Slash’s unique selling point is giving equal focus to quality natural wines and cocktails as well as expertly calibrated coffee.

Sophie Chan Hin-ki, a sensory judge and creator of the Coffee Daily digital platform, agrees: “It’s a hip spot to chill with award-winning speciality coffee and cocktails at night.”

Flow offers a huge variety of beans from leading coffee roasters around the globe. Photo: Instagram/@flow_official_hk

Flow, Shop 3, 195 Tai Nan Street

Head to Flow for high-quality hand-drip coffee, as well as lovely desserts, says Kwok. It offers a huge variety of beans from leading coffee roasters around the globe, with the likes of Cafe Solé from Taiwan, Coffea Circulor from Norway and Sweven Coffee from Britain having been featured.

More recently, it has been brewing coffee from Melbourne’s Code Black Coffee Roasters and Sumo, a Dublin-based roastery helmed by the 2019 World Cup Tasters Champion, Daniel Horbat.

Saloon is highlighted for its serious approach to drip coffee. Photo: Instagram/@saloon_hongkong

Saloon, 196 Tai Nan Street

This newcomer to the neighbourhood is already making an impression among aficionados such as the anonymous cafe consultant and coffee educator behind the account, which broadcasts their latest findings to more than 22,000 followers.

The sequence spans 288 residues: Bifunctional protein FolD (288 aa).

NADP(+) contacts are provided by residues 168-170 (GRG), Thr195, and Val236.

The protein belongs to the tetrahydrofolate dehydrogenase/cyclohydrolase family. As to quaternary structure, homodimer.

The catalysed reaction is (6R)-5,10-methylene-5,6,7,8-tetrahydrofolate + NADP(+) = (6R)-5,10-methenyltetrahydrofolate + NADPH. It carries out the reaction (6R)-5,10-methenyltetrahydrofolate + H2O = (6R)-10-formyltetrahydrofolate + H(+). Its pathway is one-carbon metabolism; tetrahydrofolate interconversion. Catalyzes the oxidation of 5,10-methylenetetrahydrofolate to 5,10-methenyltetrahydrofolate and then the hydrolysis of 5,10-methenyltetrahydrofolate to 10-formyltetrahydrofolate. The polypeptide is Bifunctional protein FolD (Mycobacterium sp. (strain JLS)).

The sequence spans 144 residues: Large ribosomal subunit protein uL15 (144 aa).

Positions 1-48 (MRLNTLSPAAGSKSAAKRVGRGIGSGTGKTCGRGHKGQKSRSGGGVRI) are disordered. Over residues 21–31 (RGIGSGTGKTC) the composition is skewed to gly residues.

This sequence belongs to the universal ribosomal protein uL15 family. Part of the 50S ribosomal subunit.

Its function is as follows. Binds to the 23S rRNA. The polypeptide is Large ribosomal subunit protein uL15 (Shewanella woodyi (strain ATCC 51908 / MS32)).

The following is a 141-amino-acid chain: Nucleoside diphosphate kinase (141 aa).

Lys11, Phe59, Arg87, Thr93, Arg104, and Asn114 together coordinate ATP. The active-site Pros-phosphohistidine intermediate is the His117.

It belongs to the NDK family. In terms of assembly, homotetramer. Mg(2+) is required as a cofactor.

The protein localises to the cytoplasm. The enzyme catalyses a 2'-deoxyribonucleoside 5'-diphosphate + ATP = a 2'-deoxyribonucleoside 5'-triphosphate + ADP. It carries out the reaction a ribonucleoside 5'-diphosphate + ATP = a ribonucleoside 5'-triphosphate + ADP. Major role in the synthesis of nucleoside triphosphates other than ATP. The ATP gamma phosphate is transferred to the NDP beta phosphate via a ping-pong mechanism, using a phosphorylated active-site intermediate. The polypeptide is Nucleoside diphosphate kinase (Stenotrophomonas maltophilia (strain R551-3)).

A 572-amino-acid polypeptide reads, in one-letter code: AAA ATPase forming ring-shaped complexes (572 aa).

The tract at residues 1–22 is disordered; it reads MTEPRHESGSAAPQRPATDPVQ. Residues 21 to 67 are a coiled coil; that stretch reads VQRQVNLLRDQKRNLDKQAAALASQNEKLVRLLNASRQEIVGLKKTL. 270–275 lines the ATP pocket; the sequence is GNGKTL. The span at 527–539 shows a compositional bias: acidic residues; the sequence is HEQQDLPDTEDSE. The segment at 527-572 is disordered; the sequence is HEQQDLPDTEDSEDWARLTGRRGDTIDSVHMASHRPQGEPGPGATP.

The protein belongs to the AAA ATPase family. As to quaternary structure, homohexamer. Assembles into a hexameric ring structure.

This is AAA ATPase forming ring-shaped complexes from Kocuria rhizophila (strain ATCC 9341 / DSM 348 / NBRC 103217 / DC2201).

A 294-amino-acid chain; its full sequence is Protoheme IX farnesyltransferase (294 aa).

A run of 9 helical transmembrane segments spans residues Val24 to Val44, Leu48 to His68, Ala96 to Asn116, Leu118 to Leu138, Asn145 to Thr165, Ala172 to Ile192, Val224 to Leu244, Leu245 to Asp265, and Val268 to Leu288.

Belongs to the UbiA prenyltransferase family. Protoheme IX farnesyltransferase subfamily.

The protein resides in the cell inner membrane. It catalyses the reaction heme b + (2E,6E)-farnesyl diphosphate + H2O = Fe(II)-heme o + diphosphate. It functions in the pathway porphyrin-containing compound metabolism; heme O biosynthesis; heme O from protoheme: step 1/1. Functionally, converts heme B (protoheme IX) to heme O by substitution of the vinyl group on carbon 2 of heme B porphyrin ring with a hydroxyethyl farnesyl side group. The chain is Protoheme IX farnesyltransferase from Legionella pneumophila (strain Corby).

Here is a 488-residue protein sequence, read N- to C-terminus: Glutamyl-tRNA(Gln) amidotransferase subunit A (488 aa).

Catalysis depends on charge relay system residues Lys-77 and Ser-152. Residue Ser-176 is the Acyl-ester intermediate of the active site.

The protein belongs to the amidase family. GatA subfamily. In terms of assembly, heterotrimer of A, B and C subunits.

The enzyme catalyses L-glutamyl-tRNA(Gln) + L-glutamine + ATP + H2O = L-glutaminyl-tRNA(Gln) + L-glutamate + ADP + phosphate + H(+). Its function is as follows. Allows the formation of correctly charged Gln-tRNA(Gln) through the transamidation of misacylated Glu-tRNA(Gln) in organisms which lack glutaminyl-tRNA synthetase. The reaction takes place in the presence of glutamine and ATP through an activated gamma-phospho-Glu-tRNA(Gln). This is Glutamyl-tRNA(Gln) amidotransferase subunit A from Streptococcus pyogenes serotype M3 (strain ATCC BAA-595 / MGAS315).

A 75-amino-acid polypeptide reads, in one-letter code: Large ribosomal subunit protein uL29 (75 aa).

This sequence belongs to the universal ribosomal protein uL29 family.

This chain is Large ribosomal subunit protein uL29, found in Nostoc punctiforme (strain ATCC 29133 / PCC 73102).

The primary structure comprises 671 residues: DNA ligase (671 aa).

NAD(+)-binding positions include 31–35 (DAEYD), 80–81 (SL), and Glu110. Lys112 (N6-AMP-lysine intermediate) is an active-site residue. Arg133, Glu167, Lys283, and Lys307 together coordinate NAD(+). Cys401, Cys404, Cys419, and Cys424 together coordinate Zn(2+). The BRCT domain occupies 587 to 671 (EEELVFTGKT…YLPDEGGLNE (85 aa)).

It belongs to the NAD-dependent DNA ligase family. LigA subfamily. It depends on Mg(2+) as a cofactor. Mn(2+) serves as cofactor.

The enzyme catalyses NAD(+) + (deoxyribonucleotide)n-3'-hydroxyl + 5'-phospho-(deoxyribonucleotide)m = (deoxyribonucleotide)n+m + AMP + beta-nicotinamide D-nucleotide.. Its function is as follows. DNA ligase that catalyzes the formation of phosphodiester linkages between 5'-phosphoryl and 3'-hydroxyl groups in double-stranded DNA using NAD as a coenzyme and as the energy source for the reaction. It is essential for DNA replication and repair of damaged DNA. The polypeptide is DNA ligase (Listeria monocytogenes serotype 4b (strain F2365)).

“There’s no question about their quality, as every barista here has a certain standard they hold themselves to,” they say, while also pointing out how the cafe also uses a Hong Kong-designed Decent Espresso machine.

But Saloon is highlighted for its serious approach to drip coffee; unsurprising, as Henry Hui – previously of Flow – is behind the whole operation. “They do amazing pour-over coffee,” says Chan.

The Soulroom’s brews come with a side of mindfulness. Photo: Instagram /

The Soulroom, 102 Ki Lung Street

“A Zen spot with daily coffee,” is how Chan would describe this calming spot on Ki Lung Street, whose brews come with a side of mindfulness. The thoughtful single-origin coffee list is detailed – even down to the lot numbers of the sourced beans.
Coffee Matters roasts its own beans. Photo: Instagram/@coffeemattershk

Coffee Matters, 170 Ki Lung Street

“We have no Wi-fi, but we do have oat milk” reads Coffee Matters’ Instagram bio. The cafe roasts its own beans, boasts a variety of single-origin selections – and offers HK$10 (US$1.27) off if the customer brews their own.

Lam also appreciates how the cafe has retained the original floor tiles of the leatherwork shop that previously occupied the space.

Press The Button features coffee beans sourced from around the world. Photo: Instagram/@pressthebuttoncoffee

Press the Button, 132A Ki Lung Street

This tiny but impactful coffee bar mostly does takeaway, but what it lacks in footprint it makes up for in its eclectic programme of intriguing coffee beans sourced from around the world.

“A lovely coffee stand regularly serving coffee beans and coffee tools from different areas of Japan,” says Lam. Recent offerings have included single-origin coffee from Kyoto-based roasteries Weekenders Coffee and Circus.